We already spoke with shipping companies. Rather than travel next to the coast for those three months they can travel in parallel, 10 nautical miles out, and then enter the port in a straight line. That costs nothing. It’s an extra hour, maybe two. If they do that, it has almost no impact on them, but they’ll save lots of whales. And this was only recently discovered; 10 years ago, we didn’t even know whales were there.
The movement patterns of whales are dynamic, though. What happens when they change?
Whales used to be more static. They’d have nursing grounds and feeding grounds, and those were very static. Today, because of climate change, the food is moving, and the whales are moving, too.
You need to put out observers who can say, “This year, the whales have not arrived to this area, so you can speed up if you want. But in this area, we need to enforce, right away, a maximum speed of 10 knots.” So there are new complexities that come with climate change—but the technology, the understanding, the science, and the money, are all there. We just need willingness from the right people.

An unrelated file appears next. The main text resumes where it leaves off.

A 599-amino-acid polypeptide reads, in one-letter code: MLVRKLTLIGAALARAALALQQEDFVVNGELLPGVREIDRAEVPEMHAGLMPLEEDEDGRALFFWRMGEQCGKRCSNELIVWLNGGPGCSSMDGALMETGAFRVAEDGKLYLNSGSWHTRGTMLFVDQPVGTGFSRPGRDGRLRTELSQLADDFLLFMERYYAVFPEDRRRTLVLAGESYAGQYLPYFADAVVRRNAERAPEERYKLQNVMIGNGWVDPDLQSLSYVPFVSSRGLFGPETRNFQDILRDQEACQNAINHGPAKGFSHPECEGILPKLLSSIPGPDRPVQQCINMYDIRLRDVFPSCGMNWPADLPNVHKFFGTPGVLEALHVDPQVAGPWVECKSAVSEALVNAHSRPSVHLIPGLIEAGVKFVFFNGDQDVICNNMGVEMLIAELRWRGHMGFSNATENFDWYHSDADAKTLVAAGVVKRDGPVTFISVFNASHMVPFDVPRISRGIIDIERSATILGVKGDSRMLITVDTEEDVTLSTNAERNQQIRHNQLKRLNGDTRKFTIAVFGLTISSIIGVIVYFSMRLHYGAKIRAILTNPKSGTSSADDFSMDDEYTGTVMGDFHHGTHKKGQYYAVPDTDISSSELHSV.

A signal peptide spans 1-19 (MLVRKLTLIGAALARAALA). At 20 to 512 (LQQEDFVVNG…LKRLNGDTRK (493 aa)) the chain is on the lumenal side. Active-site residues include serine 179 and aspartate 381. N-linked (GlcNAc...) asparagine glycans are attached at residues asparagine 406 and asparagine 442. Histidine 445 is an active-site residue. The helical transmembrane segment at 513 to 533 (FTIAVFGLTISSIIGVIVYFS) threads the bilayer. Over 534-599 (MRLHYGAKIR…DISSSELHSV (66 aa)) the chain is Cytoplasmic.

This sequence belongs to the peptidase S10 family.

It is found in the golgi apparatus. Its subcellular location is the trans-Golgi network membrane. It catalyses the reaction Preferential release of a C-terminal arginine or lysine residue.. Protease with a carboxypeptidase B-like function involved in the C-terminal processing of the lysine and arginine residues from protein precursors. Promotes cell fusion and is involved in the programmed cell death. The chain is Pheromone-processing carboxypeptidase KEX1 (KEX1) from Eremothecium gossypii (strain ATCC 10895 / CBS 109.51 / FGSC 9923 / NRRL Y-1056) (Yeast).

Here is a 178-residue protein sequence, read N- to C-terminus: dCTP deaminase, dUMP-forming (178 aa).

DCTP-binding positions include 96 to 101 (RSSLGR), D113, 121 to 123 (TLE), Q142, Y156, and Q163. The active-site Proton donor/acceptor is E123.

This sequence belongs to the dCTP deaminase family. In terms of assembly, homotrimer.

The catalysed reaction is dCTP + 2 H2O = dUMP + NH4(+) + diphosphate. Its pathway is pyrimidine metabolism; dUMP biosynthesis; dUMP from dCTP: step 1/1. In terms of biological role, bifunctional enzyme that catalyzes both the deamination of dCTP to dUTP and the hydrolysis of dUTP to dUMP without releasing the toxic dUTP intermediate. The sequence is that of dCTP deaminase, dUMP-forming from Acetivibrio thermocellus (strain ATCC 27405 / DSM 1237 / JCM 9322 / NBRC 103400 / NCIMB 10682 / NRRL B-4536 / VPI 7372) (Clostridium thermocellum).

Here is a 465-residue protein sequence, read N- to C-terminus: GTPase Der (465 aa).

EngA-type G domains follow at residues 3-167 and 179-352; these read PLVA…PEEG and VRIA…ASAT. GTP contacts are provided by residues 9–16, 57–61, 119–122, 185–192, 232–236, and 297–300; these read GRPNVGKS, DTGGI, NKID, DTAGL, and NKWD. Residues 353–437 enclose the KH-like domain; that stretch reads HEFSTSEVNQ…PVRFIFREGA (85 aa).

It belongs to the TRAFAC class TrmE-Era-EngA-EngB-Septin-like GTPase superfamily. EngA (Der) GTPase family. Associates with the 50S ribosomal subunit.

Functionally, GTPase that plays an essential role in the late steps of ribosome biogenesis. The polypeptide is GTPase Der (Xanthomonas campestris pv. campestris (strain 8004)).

Who are those people? And how do you get that willingness?
In my 25 years of investment banking, I met everyone from Margaret Thatcher to James Baker, the secretary of state of the United States. I met so many interesting people—and they know very little about the ocean and its animals. So first we need to get them to understand what is happening, and then to understand that there is an economic interest in protecting whales. The International Monetary Fund published a report that values at $1 trillion the amount of CO2 sequestration that whales contribute to the planet; they also make the ocean more productive.
One simple example is that, when whales were hunted and at the brink of disappearing, most scientists thought that krill would be more abundant because whales were not feeding on them. Actually, it was the opposite. Why? Because whales feed the phytoplankton with nitrates from their feces, and then krill eat the plankton. So if the whales are not there to regenerate the phytoplankton, they don’t feed the krill, and they don’t feed all the rest of the food chain. There are so many animals who depend on krill.